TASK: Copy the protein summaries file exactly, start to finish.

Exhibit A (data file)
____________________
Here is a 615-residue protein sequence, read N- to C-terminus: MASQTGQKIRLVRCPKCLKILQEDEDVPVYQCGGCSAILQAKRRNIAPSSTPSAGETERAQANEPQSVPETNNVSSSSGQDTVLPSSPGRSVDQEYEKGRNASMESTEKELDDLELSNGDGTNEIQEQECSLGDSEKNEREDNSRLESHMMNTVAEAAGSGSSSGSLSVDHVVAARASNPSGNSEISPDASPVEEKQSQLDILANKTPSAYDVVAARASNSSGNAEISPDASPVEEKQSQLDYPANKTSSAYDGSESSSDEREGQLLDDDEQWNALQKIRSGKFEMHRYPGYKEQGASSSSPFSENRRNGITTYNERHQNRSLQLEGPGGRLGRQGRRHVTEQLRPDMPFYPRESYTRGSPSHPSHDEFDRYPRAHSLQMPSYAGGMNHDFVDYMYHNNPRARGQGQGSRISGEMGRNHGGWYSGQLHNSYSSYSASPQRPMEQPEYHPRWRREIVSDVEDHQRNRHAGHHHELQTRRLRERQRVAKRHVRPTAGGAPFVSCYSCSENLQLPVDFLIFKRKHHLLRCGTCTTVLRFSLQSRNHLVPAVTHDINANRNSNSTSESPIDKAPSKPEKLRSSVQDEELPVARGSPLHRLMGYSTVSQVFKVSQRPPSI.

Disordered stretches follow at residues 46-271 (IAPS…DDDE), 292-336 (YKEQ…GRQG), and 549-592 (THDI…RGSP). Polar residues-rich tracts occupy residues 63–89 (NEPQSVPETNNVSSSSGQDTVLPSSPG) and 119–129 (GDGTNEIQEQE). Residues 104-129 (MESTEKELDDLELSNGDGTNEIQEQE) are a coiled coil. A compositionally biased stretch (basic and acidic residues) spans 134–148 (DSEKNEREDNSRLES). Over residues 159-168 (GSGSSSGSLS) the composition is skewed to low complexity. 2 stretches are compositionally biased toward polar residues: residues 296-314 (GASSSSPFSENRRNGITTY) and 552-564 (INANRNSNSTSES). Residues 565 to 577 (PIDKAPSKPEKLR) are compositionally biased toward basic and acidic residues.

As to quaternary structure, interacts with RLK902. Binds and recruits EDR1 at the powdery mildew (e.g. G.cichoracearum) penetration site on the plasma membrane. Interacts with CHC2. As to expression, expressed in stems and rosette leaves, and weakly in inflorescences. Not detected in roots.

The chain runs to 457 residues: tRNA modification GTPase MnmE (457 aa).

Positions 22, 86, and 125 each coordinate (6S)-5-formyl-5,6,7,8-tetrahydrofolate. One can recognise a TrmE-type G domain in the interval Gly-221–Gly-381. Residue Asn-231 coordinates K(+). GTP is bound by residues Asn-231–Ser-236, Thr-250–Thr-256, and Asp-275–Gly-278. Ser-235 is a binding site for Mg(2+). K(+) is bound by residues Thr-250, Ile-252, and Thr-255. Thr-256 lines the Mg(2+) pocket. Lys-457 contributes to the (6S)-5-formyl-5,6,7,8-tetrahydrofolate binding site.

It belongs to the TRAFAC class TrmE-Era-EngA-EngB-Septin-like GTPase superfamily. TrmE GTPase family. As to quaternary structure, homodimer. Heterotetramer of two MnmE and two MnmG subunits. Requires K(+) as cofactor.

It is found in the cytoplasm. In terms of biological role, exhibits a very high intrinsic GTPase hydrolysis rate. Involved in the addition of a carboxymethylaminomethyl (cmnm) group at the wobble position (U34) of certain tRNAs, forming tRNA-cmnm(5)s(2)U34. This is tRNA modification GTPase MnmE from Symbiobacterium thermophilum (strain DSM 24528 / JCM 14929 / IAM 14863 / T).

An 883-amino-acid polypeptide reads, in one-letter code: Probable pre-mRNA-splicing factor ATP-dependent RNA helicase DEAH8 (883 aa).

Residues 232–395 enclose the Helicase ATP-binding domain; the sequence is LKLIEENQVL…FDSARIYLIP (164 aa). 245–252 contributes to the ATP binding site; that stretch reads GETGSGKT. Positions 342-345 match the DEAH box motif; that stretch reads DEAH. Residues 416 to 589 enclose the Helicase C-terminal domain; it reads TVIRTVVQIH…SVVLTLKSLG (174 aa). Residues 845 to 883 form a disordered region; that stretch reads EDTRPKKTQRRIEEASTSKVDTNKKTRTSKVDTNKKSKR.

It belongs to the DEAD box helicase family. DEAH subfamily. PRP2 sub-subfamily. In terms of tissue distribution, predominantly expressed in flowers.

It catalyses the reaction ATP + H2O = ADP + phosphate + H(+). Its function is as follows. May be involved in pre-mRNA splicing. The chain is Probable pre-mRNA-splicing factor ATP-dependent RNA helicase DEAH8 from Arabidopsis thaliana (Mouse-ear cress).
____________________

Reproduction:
Here is a 615-residue protein sequence, read N- to C-terminus: MASQTGQKIRLVRCPKCLKILQEDEDVPVYQCGGCSAILQAKRRNIAPSSTPSAGETERAQANEPQSVPETNNVSSSSGQDTVLPSSPGRSVDQEYEKGRNASMESTEKELDDLELSNGDGTNEIQEQECSLGDSEKNEREDNSRLESHMMNTVAEAAGSGSSSGSLSVDHVVAARASNPSGNSEISPDASPVEEKQSQLDILANKTPSAYDVVAARASNSSGNAEISPDASPVEEKQSQLDYPANKTSSAYDGSESSSDEREGQLLDDDEQWNALQKIRSGKFEMHRYPGYKEQGASSSSPFSENRRNGITTYNERHQNRSLQLEGPGGRLGRQGRRHVTEQLRPDMPFYPRESYTRGSPSHPSHDEFDRYPRAHSLQMPSYAGGMNHDFVDYMYHNNPRARGQGQGSRISGEMGRNHGGWYSGQLHNSYSSYSASPQRPMEQPEYHPRWRREIVSDVEDHQRNRHAGHHHELQTRRLRERQRVAKRHVRPTAGGAPFVSCYSCSENLQLPVDFLIFKRKHHLLRCGTCTTVLRFSLQSRNHLVPAVTHDINANRNSNSTSESPIDKAPSKPEKLRSSVQDEELPVARGSPLHRLMGYSTVSQVFKVSQRPPSI.

Disordered stretches follow at residues 46-271 (IAPS…DDDE), 292-336 (YKEQ…GRQG), and 549-592 (THDI…RGSP). Polar residues-rich tracts occupy residues 63–89 (NEPQSVPETNNVSSSSGQDTVLPSSPG) and 119–129 (GDGTNEIQEQE). Residues 104-129 (MESTEKELDDLELSNGDGTNEIQEQE) are a coiled coil. A compositionally biased stretch (basic and acidic residues) spans 134–148 (DSEKNEREDNSRLES). Over residues 159-168 (GSGSSSGSLS) the composition is skewed to low complexity. 2 stretches are compositionally biased toward polar residues: residues 296-314 (GASSSSPFSENRRNGITTY) and 552-564 (INANRNSNSTSES). Residues 565 to 577 (PIDKAPSKPEKLR) are compositionally biased toward basic and acidic residues.

As to quaternary structure, interacts with RLK902. Binds and recruits EDR1 at the powdery mildew (e.g. G.cichoracearum) penetration site on the plasma membrane. Interacts with CHC2. As to expression, expressed in stems and rosette leaves, and weakly in inflorescences. Not detected in roots.

The chain runs to 457 residues: tRNA modification GTPase MnmE (457 aa).

Positions 22, 86, and 125 each coordinate (6S)-5-formyl-5,6,7,8-tetrahydrofolate. One can recognise a TrmE-type G domain in the interval Gly-221–Gly-381. Residue Asn-231 coordinates K(+). GTP is bound by residues Asn-231–Ser-236, Thr-250–Thr-256, and Asp-275–Gly-278. Ser-235 is a binding site for Mg(2+). K(+) is bound by residues Thr-250, Ile-252, and Thr-255. Thr-256 lines the Mg(2+) pocket. Lys-457 contributes to the (6S)-5-formyl-5,6,7,8-tetrahydrofolate binding site.

It belongs to the TRAFAC class TrmE-Era-EngA-EngB-Septin-like GTPase superfamily. TrmE GTPase family. As to quaternary structure, homodimer. Heterotetramer of two MnmE and two MnmG subunits. Requires K(+) as cofactor.

It is found in the cytoplasm. In terms of biological role, exhibits a very high intrinsic GTPase hydrolysis rate. Involved in the addition of a carboxymethylaminomethyl (cmnm) group at the wobble position (U34) of certain tRNAs, forming tRNA-cmnm(5)s(2)U34. This is tRNA modification GTPase MnmE from Symbiobacterium thermophilum (strain DSM 24528 / JCM 14929 / IAM 14863 / T).

An 883-amino-acid polypeptide reads, in one-letter code: Probable pre-mRNA-splicing factor ATP-dependent RNA helicase DEAH8 (883 aa).

Residues 232–395 enclose the Helicase ATP-binding domain; the sequence is LKLIEENQVL…FDSARIYLIP (164 aa). 245–252 contributes to the ATP binding site; that stretch reads GETGSGKT. Positions 342-345 match the DEAH box motif; that stretch reads DEAH. Residues 416 to 589 enclose the Helicase C-terminal domain; it reads TVIRTVVQIH…SVVLTLKSLG (174 aa). Residues 845 to 883 form a disordered region; that stretch reads EDTRPKKTQRRIEEASTSKVDTNKKTRTSKVDTNKKSKR.

It belongs to the DEAD box helicase family. DEAH subfamily. PRP2 sub-subfamily. In terms of tissue distribution, predominantly expressed in flowers.

It catalyses the reaction ATP + H2O = ADP + phosphate + H(+). Its function is as follows. May be involved in pre-mRNA splicing. The chain is Probable pre-mRNA-splicing factor ATP-dependent RNA helicase DEAH8 from Arabidopsis thaliana (Mouse-ear cress).